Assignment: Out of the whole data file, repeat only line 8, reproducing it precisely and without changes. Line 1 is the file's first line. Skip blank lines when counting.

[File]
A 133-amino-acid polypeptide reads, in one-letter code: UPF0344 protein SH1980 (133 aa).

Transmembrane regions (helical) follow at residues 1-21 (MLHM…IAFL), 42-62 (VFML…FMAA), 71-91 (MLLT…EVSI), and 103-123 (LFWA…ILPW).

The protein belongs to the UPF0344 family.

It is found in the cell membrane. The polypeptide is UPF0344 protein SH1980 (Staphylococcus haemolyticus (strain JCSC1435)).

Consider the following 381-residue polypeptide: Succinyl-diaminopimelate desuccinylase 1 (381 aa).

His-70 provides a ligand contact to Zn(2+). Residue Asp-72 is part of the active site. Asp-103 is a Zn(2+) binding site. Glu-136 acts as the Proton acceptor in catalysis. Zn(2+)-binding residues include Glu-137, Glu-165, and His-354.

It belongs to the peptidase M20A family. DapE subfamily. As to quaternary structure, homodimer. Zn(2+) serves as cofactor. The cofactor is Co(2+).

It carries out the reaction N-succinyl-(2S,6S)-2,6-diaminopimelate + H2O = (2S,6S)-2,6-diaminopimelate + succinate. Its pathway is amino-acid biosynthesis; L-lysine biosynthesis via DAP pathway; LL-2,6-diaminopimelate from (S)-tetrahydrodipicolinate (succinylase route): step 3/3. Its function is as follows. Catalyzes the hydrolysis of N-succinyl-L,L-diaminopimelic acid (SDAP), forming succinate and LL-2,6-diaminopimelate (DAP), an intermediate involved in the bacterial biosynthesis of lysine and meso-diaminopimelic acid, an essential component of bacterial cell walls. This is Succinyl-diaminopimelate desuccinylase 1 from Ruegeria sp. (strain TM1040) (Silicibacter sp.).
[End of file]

It carries out the reaction N-succinyl-(2S,6S)-2,6-diaminopimelate + H2O = (2S,6S)-2,6-diaminopimelate + succinate. Its pathway is amino-acid biosynthesis; L-lysine biosynthesis via DAP pathway; LL-2,6-diaminopimelate from (S)-tetrahydrodipicolinate (succinylase route): step 3/3. Its function is as follows. Catalyzes the hydrolysis of N-succinyl-L,L-diaminopimelic acid (SDAP), forming succinate and LL-2,6-diaminopimelate (DAP), an intermediate involved in the bacterial biosynthesis of lysine and meso-diaminopimelic acid, an essential component of bacterial cell walls. This is Succinyl-diaminopimelate desuccinylase 1 from Ruegeria sp. (strain TM1040) (Silicibacter sp.).